Source: Sirius XM.   

To the victor go the spoils, so it wasn't a surprise to see Sirius XM Radio (NASDAQ:SIRI) extend its deal with the NFL. The satellite radio provider will continue to carry every pro football game as well as the SiriusXM NFL Radio channel through 2022.

Terms of the deal weren't made public, but it's hard to fathom it being a lot more expensive -- at least on a per-subscriber basis -- than the last time that the two parties extended their pact in late 2010. Unlike television, where there are plenty of hungry networks bidding up NFL broadcasting right, Sirius XM is the only game in town when it comes to satellite radio.

The 2008 merger of Sirius and XM may not have created a monopoly when it comes to radio. Consumers have plenty of options, and those choices are growing in this age when streaming options are a quick app download away. However, when regulators allowed Sirius and XM to hook up it made this the only game in town in satellite radio. It may as well be a monopoly on premium live radio, too.

Sirius XM would seem to be the one that has all of the leverage. This isn't like the old days when Sirius and XM would bid against one another, divvying up NFL and MLB rights that way. If any content creator wants to be on premium radio it pretty much has to go through Sirius XM.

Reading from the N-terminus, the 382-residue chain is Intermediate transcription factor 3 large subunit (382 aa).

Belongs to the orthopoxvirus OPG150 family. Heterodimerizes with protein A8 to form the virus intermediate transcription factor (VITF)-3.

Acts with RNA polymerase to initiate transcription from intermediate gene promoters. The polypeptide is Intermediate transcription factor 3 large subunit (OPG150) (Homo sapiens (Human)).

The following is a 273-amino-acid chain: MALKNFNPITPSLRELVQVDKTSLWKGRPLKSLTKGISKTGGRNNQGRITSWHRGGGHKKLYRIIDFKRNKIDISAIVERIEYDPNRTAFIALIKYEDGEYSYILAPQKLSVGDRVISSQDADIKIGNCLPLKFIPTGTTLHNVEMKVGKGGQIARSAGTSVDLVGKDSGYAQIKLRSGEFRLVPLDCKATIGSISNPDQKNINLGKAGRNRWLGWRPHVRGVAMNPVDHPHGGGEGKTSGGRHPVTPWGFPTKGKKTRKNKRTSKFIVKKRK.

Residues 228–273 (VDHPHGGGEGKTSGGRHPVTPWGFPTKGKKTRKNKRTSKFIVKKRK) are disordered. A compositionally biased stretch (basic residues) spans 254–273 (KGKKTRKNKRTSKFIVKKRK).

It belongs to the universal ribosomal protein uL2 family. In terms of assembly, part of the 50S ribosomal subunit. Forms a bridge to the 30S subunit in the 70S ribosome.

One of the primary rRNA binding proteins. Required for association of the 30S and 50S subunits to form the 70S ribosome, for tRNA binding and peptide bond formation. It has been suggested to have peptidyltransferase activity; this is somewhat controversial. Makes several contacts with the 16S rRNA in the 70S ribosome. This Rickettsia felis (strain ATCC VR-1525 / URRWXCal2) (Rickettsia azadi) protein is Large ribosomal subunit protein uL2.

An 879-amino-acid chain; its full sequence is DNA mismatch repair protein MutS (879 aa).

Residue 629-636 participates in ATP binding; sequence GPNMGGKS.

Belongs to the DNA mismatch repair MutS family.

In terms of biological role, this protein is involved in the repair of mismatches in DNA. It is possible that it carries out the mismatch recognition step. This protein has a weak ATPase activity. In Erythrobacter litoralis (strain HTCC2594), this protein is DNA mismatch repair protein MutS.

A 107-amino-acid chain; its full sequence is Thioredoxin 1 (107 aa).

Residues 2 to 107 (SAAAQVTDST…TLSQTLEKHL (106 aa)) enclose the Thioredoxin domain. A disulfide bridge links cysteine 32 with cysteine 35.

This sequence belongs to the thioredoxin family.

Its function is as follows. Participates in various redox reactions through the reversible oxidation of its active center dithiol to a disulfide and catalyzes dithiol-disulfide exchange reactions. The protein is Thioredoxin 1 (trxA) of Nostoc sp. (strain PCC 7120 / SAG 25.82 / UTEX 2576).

This doesn't mean that Sirius XM will be paying less overall. It had just topped 20 million subscribers when it announced the 2010 extension. It now has 28.4 million accounts. The NFL is going to want more for its product. 

It's certainly still a nice catch for Sirius XM. The contract for Howard Stern is up in less than three months, and it remains to be seen if he will sign on for yet another extension. If Sirius XM loses Stern -- and fell short in securing the NFL -- that would have created a huge programming void. There are certainly plenty of reasons the NFL itself on satellite radio may not seem very valuable to its listeners.

  • Most games are played on Sundays, when there aren't as many drivers on the road as there are during weekday work and school commutes.
  • Football is a visual sport, unlike baseball that lends itself to the poetry of the spoken word. It's more compelling on TV than radio.
  • Most football fans will gravitate to the local NFL team, and those broadcasts are typically available on free radio.

This is still a smart deal, and it may even be a necessary deal. Sirius XM is rolling. It's coming off of 18 straight quarters of positive earnings, according to data from S&P Capital IQ. However, losing existing content would rightfully diminish the perceived value of the platform. Sirius XM has programming flexibility that may be the envy of the pay TV industry, but it's also in a tenuous spot with so many free or nearly free alternatives. This deal is a great catch for both Sirius XM and the NFL.